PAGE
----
III. THE PHILOSOPHER

Between love and war, statesmanship and diplomacy, this astonishing woman found time for philosophy. We get a measure of the high repute won by the French philosophes when we see the two ablest rulers of the eighteenth century proud to correspond with them, and competing for their praise.

Long before her accession Catherine had relished the style, wit, and irreverencies of Voltaire, and had dreamed of becoming the “enlightened despot” of his dreams. She must have liked Diderot too, for in September, 1762, she offered to print the Encyclopédie in St. Petersburg if the French government continued to outlaw it. Only one letter survives of those that she wrote to Voltaire before 1765; it replied to some lines that he had sent her in October, 1763:

For the first time I regret that I am not a poet, and that 1 must answer your verses in prose. But I may tell you that since 1746 I have been under the greatest obligations to you. Before that period I read nothing but romances, but by chance your works fell into my hands, and ever since then I have never ceased to read them, and have had no desire for books less well written than yours, or less instructive.... So I return continually to the creator of my taste as to my deepest amusement. Assuredly, monsieur, if I have any knowledge I owe it to you. I am now reading the Essai sur l’histoire générale, and I should like to learn every page of it by heart.31

Throughout her life, or till their deaths, Catherine corresponded with Voltaire, Diderot, d’Alembert, Mme. Geoffrin, Grimm, and many more French notables. She contributed to the funds Voltaire raised for the Calas and the Sirvens. We have seen how she ordered large shipments of watches from Ferney, and of stockings knitted by Voltaire’s workers, sometimes (if we may believe the old fox) by Voltaire himself. It was a feather in his skullcap that crowned heads should so honor him, and he repaid Catherine by becoming her press agent in France. He exonerated her from complicity in the death of Peter III; “I know,” he wrote, “that Catherine is reproached with some bagatelle about her husband; but these are family matters in which I do not mix.”32 He pleaded with his friends to support him in supporting Catherine; so to d’Argental:

I have another favor to ask of you; it is for my Catherine. We must establish her reputation in Paris among worthy people. I have strong reasons for believing that MM. the Dukes of Praslin and Choiseul do not regard her as the most scrupulous woman in the world. Nevertheless I know … that she had no part in the death of that drunkard of hers. … Besides, he was the greatest fool that ever occupied a throne. … We are under obligations to Catherine for having had the courage to dethrone her husband, for she reigns with wisdom and with glory, and we ought to bless a crowned head who makes religious toleration universal through 135 degrees of longitude. … Say, then, much good for Catherine, I pray you.33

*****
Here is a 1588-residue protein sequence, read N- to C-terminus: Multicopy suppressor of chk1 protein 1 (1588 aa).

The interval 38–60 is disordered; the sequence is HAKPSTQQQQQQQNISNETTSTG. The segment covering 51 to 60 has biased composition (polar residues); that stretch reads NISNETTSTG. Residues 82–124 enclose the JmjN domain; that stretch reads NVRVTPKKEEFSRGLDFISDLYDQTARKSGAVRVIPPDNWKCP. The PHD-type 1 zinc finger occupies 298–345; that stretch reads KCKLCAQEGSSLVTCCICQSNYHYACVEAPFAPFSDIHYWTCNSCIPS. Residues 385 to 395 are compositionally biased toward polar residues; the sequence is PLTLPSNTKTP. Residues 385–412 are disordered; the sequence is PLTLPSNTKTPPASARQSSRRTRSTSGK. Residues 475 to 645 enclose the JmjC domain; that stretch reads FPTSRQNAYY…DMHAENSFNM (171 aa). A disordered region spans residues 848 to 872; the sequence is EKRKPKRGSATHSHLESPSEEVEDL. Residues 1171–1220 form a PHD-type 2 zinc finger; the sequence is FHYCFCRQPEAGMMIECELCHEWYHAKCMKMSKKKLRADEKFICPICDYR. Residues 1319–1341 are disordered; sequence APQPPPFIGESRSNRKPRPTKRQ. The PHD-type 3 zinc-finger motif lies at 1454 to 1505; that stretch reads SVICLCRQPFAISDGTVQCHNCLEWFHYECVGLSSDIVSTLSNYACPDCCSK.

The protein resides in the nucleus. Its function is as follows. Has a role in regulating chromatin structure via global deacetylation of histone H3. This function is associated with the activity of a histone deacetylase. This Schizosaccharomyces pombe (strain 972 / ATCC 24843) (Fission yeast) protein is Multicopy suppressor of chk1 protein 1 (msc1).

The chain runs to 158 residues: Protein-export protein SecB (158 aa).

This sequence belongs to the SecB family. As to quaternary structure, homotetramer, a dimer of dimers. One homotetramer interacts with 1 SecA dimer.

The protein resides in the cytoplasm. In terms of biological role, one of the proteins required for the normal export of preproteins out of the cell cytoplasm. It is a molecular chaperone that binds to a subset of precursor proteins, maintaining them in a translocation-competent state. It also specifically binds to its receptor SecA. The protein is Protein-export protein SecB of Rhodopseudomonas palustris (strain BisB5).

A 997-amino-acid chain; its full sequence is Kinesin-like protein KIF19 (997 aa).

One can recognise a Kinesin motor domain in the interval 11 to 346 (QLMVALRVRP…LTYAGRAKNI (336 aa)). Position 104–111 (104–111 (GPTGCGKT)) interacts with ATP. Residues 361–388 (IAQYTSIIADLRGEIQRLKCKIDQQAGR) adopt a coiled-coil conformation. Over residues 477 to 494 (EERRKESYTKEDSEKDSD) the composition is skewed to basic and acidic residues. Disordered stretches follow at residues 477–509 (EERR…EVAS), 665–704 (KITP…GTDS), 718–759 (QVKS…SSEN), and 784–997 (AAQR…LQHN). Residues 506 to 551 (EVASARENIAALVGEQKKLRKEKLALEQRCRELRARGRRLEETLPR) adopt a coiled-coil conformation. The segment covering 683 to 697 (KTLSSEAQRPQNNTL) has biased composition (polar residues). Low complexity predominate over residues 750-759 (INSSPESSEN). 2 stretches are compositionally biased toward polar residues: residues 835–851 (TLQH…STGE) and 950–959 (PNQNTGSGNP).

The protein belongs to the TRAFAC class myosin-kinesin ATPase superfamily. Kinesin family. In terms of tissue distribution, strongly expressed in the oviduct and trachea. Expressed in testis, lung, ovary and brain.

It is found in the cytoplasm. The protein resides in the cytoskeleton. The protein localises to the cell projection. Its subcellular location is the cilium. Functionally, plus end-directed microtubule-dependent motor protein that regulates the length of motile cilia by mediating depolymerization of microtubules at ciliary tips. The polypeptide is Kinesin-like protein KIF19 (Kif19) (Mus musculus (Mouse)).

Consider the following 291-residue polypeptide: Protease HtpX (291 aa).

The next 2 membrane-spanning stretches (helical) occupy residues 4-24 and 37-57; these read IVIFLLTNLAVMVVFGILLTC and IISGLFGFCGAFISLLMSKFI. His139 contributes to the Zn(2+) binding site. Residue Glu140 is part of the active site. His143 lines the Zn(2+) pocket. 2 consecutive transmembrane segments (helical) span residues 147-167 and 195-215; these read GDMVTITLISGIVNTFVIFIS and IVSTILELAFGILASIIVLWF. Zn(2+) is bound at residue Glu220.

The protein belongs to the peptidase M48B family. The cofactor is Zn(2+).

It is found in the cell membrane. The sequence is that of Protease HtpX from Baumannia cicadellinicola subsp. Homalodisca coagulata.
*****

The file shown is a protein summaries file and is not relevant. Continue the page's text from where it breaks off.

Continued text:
Mme. du Deffand thought this exculpation of the Empress quite shameful; Mme. de Choiseul and Horace Walpole denounced it.34 Praslin and Choiseul, who were directing the foreign relations of France, could not be expected to admire an Empress who was opposing French influence in Poland and defying it in Turkey. Voltaire himself had occasional doubts; when he learned that Ivan VI had been slain, he admitted sadly that “we must moderate a little our enthusiasm” for Catherine.35 But soon he was praising her legislative program, her patronage of the arts, her campaign for religious liberty in Poland; now (May 18, 1767) he gave her the title of “Semiramis of the North.” When she went to war with Turkey he interrupted his attack upon l’infâme (the Catholic Church) to applaud her crusade to save Christians from Mohammedans.

Diderot was equally fascinated by beauty on the throne, and with substantial reasons. When Catherine heard that he was planning to sell his library in order to raise a dowry for his daughter, she instructed her Paris agent to buy it at whatever price Diderot should ask; he asked and received sixteen thousand livres. Then she requested Diderot to keep the books till his death, and to be their custodian for her at a salary of a thousand livres per year; moreover, she paid his salary twenty-five years in advance. Diderot overnight became a rich man and a defender of Catherine. When she invited him to visit her he could hardly refuse. “Once in a lifetime,” he said, “one must see such a woman.”36

Having arranged the finances of his wife and daughter, he set out, aged sixty (June 3, 1773), on the long, rough journey to St. Petersburg. He dallied two months in The Hague, sipping fame; proceeded via Dresden and Leipzig; carefully avoiding Berlin and Frederick, about whom he had made some barbed remarks. Twice on the trip he fell violently sick of colic. He reached St. Petersburg on October 9, and was received by the Czarina on the tenth. “Nobody knows better than she,” he reported, “the art of putting everyone at his ease.”37 She invited him to speak frankly, “as man to man.” He did, and gestured in his accustomed way, driving points home by slapping the imperial thighs. “Your Diderot,” Catherine wrote to Mme. Geoffrin, “is an extraordinary man. I emerge from interviews with him with my thighs bruised and quite black. I have been obliged to put a table between us to protect myself and my members.”38